NEW YORK • There is much to fear this year, as campaign speeches and ads remind voters.
The virus is surging, hospitals are filling up again and children are falling behind in school. Renters risk eviction and businesses remain boarded up. Violent crime has risen and could reach your neighbourhood, the US President warns.
And in this unsettling time, you could lose your healthcare, your job, your property values or your local police department.
But when asked what really worries them on the eve of today's election, most voters do not cite their own finances, job prospects or personal safety. According to a national survey conducted by The New York Times' The Upshot and Siena College, they are not so much fretting about themselves as they are anxious about the country.
They fear the next generation in America will be worse off. Even some voters, who say they are personally better off than four years ago, say the country as a whole is worse off. And by wide margins, voters on the left and right say they are concerned about the stability of American democracy.
These findings reflect longstanding research on the politics of fear: Broad anxieties about society tend to influence voters and how they view government, much more than personal worries do. Even with that truism, voters in the poll described in follow-up interviews a level of alarm about the country - and American democracy in particular - that they say is new to them.
"I've never felt this way about our country," said Mr Jerry Thatcher, a 76-year-old Trump voter in Yamhill, Oregon.
He does not recognise the country that broke out in riots this year, or the politicians he believes did little about it. And he is still haunted by the policy promises of Democrats in the primary polls.
"It's just not the country I fought for any more," he said. "They're trying to change it over to socialism. And I'm just worried that they might get it done."
Ms Diane Haller, a 50-year-old Biden supporter in Avon, Ohio, says President Donald Trump has threatened the country's foundations by bending the Department of Justice to his personal ends.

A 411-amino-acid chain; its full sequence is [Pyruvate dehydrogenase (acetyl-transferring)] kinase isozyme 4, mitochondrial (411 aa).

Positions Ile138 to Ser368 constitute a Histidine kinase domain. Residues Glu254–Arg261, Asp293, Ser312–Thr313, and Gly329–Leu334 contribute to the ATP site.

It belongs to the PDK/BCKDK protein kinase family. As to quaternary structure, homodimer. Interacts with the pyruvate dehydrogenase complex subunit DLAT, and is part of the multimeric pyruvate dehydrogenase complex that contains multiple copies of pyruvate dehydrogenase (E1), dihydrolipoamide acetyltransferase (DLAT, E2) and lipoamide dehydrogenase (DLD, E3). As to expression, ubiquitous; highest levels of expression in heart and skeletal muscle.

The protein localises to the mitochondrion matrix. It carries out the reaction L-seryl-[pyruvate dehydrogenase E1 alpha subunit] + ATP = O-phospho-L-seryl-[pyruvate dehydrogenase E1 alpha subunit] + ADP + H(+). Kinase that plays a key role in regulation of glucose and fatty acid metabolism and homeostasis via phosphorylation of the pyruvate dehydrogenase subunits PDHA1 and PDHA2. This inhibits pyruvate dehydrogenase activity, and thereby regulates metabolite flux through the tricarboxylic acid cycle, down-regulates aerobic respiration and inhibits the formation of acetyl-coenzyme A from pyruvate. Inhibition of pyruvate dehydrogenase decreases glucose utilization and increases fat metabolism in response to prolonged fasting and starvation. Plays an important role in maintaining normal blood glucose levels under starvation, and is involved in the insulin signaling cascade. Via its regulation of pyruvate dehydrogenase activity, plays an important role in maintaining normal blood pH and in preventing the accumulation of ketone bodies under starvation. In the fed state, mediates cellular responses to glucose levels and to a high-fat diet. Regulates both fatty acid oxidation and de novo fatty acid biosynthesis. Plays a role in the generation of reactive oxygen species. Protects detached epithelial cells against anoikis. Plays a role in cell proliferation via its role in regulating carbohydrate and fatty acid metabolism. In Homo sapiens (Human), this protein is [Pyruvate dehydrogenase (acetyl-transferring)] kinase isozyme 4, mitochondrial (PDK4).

"How is a democracy going to work if that's allowed?" she said. "We're just teetering and it's scary as all get-out."
There have certainly been other moments of interlocking crises and deep anxiety in the United States in the past century. The 1920 election followed a world war and a pandemic, and came at a time of labour strife and racial violence. The 1968 campaign was contested amid urban unrest and anti-war protests.
But in those moments, the country did not have a president seen by many as having "taken a pickaxe to the tent poles of democratic institutions", said Professor David Bennett, a historian at Syracuse University.
And American sentiment has changed too, said Professor Beverly Gage, a Yale historian.
"People a century ago, or even 50 years ago, tended to still believe in a kind of narrative of progress," she said. "'Things are unstable now, but we are surging forth into some better future' - even when they're deeply, deeply anxious."
That belief has been eroding for a couple of decades, she said. Today, there is little precedent in modern surveys for Americans expressing so much worry about democracy itself.
Professor Ted Brader, a political scientist at the University of Michigan, said: "Normally, these are concerns Americans have about other countries but not about their own."
In an open letter signed off by more than 80 scholars in the US, Canada and Europe voicing their concern about the erosion of democracy, the signatories say that regardless of the outcome of the election, "democracy as we know it is already imperilled".
"Whether Donald J. Trump is a fascist, a post-fascist populist, an autocrat, or just a bumbling opportunist, the danger to democracy did not arrive with his presidency and goes well beyond November 3rd, 2020.
"As scholars of 20th-century authoritarian populism, fascism and political extremism, we believe that unless we take immediate action, democracy as we know it will continue in its frightening regression, irrespective of who wins the American presidency in early November."
•With input from The Straits Times